From topics such as fire explosions to fire extinguishing agents and burn treatments, students who take either options can expect to complete their training well versed on anything they could expect to encounter in a real life situation.
To learn more about MI Safety’s course on fire extinguishing safety training, Edmonton residents can call 780 987 3465. The online course is available through the MI Safety website and the classroom course is offered on the second Tuesday of every month.
What is GHS? That is the most common questions that individuals ask when learning about the Globally Harmonized System of Classifying and Labelling Chemicals (GHS). As its expanded name explains, GHS is a universal safety data sheet that makes the classifying and labelling of hazardous products easy to understand for people across the globe, even if they read in a different language or are illiterate.
Right now, the Canadian government is working to update the Workplace Hazard Material Information System (WHMIS) to meet GHS regulations by 2015. Because it is so new, most people don’t know much about GHS which is why MI Safety is answering 5 commonly asked questions regarding it.
- Who Will GHS Affect?
GHS will affect people all across the world who work with chemicals including transport workers, emergency responders, and label developers. In Canada, these workers already abide by WHMIS which will be updated and reflected in MI Safety’s safety training. Edmonton residents can sign up for any of MI Safety’s courses by visiting their website.
- Are All Chemicals Covered by GHS?
Only chemicals that are deemed to be hazardous by the GHS are covered. Although the term is a broad one, “chemical” is an umbrella term for all kinds of substances, mixtures, and products.
- How Will GHS Affect Countries Without Pre-Existing Regulations?
Countries that do not have any prior regulations are expected to learn and adopt the GHS to prevent workplace risks.
- What Are the Elements to GHS Labelling?
GHS labelling consists of 3 standardized elements: symbols/imagery, words of warning, and hazard statements.
- Does GHS Require Any Training?
Chapter 1.4, Section 1.4.9 of the GHS it outlines that all workers exposed to chemicals in the workplace are properly trained to understand the new labelling system. Once changes to WHMIS are made, MI Safety will be offering GHS safety training.
Edmonton resident who would like to learn more about the GHS or MI Safety’s training courses can call 780-987-3465.
This is some video we shot that will be included in our online fall protection course, and on in class materials for end user fall protection and instructor training. It shows the devastating consequence of what happens when a self retracting life line cable is caught on the structure, and a workers falls. To prevent this, always make sure your self retracting life line is unobstructed above you, and use a shock absorber in the fall arrest system.
Purchasing fall protection safety equipment can be a daunting task, especially if you’re not completely sure of what you should be looking for. Prior to making a purchase it is essential to do some research beforehand, but in order to do so you will need a comprehensive understanding of what equipment to use in a number of specific situations.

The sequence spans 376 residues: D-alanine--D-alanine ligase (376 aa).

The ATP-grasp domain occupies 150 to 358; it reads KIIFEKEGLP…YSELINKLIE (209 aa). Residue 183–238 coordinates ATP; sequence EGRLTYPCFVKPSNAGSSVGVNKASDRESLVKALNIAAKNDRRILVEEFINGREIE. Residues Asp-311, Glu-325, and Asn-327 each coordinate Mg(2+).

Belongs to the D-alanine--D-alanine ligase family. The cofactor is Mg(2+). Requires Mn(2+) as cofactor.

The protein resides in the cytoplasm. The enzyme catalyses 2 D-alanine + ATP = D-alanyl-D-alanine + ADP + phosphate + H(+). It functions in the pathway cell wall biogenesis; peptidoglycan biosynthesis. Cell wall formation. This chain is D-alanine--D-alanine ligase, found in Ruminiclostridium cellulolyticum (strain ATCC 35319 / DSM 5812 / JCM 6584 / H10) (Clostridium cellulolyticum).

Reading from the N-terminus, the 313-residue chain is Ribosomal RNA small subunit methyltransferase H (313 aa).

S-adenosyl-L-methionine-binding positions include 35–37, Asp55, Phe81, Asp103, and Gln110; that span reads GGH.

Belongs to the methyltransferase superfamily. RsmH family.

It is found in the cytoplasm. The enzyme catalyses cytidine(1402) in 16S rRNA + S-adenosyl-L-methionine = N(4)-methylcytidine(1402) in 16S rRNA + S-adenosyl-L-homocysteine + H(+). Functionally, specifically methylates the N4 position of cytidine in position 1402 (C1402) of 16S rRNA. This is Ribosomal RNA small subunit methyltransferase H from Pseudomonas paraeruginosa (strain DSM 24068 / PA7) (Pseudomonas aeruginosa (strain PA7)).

Instead of using the wrong equipment and making a critical mistake, MI Safety recommends that individuals consider taking their safety course in fall protection training. In this course, students will learn the ABC’s of fall protection to prepare them to make educated decisions when purchasing and using equipment.
The ABC’s of Fall Protection Equipment
A – Anchor
B – Body Harness
C – Connecting Components
While the ABC’s of fall protection equipment are easy enough to remember, there is still a lot to be learned about their variations. For example, body harness equipment has several variables that need to be considered before you can decide on which to use. These can be remembered by another acronym: ADELP, which stands for Arrest attachment, Descent control, confined space Entry or exit, Ladder, and Positioning.
If you do not know much about the ABC’s of fall protection, chances are that you will have a difficult time purchasing the correct type of equipment. As a result, purchasing the wrong type of equipment can have disastrous consequences and even endanger your life as well as the lives of those around you. To learn more about the fall protection safety training courses from MI Safety, visit http://misafety.ca/ today.
Load management can be an extremely dangerous environment, especially if there are workers that are not properly trained in slinging and rigging procedures. As a crane operator it is your responsibility to make sure that everything is properly secured before it is hoisted; otherwise you will be responsible for any injuries that may occur as a result of your negligence.
By enrolling MI Safety’s Crane Safe Slinging and Rigging safety training, Edmonton crane operators will learn one of the most crucial lessons to ensuring safety: do not transport anything until you are satisfied that it is adequately secured. If the load is not correctly fastened and slung to the crane, the entire operation must be stopped and correctly re-slung.
In addition to the responsibilities of the crane operator you will also learn a valuable wealth of information including the equipment that is commonly used in slinging and rigging, how to use them, and when to use them. Specific topics that will be covered in the course also include load weights, fibre ropes, hardware, and crane operations.
If you are a crane operator who is interested in load management safety training courses, Edmonton’s MI Safety offers a slinging and rigging course that may save the lives of everybody on your worksite. To learn more, visit http://misafety.ca/pages/safe-slinging-and-rigging or call the office at 780 987 3465.
We are continually working to increase the quality of our safety training course materials, and the linked video from our YouTube channel show the video references we have created to enhance our PowerPoint. This video covers various connector failure scenarios, shows a series of drop tests using a live person and a bunch of destructive drop tests using a test mannequin.
Register for our Fall Protection Safety Training Edmonton Course - http://bit.ly/1qs7Ai0